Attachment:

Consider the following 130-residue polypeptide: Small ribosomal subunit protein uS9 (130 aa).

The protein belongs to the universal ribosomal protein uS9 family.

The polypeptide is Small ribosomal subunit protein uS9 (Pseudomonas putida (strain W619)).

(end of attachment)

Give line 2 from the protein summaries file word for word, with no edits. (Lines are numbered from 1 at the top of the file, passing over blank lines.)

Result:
The protein belongs to the universal ribosomal protein uS9 family.